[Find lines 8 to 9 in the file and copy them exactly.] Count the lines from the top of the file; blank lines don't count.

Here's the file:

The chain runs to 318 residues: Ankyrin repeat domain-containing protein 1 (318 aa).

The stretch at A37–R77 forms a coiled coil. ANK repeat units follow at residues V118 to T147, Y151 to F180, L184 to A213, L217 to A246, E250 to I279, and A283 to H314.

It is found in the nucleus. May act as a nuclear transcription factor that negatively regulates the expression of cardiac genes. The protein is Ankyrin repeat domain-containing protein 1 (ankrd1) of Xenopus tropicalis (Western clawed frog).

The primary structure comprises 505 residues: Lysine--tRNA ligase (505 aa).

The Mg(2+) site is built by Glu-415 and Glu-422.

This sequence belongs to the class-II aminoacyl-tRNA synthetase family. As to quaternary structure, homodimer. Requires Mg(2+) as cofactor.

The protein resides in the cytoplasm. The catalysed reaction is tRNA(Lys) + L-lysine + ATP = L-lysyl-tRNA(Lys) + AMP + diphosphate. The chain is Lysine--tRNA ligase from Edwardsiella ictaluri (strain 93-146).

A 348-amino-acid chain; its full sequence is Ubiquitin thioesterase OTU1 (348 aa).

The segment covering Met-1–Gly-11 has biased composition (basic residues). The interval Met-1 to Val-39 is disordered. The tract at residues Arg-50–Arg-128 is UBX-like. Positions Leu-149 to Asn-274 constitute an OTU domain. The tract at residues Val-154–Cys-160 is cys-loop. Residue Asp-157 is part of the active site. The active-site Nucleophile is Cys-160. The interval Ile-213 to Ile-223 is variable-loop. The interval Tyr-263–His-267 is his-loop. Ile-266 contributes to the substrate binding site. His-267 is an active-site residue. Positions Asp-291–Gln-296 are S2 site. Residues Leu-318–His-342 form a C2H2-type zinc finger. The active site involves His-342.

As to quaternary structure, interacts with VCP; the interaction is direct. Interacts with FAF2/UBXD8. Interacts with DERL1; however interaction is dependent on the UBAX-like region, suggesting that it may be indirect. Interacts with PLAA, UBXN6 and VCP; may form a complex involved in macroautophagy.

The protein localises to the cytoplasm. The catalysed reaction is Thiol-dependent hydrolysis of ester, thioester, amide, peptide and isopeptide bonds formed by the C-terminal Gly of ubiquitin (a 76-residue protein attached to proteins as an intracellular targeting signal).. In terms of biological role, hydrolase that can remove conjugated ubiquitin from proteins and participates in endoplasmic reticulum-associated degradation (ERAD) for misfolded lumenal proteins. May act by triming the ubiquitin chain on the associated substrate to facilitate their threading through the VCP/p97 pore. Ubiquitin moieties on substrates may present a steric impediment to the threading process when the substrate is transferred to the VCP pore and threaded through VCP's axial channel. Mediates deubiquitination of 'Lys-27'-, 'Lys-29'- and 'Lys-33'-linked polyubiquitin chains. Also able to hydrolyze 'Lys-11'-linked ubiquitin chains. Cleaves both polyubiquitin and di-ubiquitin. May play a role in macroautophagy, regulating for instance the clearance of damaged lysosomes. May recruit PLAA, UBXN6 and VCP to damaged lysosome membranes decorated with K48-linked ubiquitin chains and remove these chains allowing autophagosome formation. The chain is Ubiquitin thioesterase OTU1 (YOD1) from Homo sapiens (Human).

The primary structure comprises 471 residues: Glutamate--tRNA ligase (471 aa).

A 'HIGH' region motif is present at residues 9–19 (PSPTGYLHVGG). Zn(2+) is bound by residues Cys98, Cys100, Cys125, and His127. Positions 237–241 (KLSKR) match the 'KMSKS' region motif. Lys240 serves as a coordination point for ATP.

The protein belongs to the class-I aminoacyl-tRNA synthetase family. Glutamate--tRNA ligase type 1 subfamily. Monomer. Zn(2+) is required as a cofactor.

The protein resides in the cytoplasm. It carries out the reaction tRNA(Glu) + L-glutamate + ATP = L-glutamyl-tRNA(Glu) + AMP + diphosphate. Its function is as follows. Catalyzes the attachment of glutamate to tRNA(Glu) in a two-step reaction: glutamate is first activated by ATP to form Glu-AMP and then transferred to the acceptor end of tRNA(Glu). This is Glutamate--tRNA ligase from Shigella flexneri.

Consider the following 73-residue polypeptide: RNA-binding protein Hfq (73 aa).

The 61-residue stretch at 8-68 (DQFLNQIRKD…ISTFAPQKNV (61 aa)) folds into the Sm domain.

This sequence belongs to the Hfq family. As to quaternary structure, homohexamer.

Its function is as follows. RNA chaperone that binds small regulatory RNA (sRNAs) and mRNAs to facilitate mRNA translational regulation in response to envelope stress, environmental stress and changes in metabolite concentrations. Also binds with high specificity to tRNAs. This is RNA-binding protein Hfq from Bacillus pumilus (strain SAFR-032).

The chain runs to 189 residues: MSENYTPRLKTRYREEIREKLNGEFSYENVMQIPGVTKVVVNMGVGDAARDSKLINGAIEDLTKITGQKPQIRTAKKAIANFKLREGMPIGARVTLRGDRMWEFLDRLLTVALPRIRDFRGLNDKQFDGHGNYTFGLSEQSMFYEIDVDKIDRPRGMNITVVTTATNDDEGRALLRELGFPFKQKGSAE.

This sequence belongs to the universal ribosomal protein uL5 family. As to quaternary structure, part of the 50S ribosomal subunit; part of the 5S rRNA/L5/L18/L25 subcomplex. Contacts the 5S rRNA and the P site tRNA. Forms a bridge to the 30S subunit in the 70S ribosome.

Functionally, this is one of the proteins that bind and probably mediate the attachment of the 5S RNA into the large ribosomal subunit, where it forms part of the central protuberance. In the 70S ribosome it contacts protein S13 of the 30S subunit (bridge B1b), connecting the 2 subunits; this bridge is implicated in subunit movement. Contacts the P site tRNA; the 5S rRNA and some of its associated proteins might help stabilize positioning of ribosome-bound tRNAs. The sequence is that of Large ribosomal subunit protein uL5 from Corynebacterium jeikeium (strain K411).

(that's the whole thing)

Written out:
A 348-amino-acid chain; its full sequence is Ubiquitin thioesterase OTU1 (348 aa).

The segment covering Met-1–Gly-11 has biased composition (basic residues). The interval Met-1 to Val-39 is disordered. The tract at residues Arg-50–Arg-128 is UBX-like. Positions Leu-149 to Asn-274 constitute an OTU domain. The tract at residues Val-154–Cys-160 is cys-loop. Residue Asp-157 is part of the active site. The active-site Nucleophile is Cys-160. The interval Ile-213 to Ile-223 is variable-loop. The interval Tyr-263–His-267 is his-loop. Ile-266 contributes to the substrate binding site. His-267 is an active-site residue. Positions Asp-291–Gln-296 are S2 site. Residues Leu-318–His-342 form a C2H2-type zinc finger. The active site involves His-342.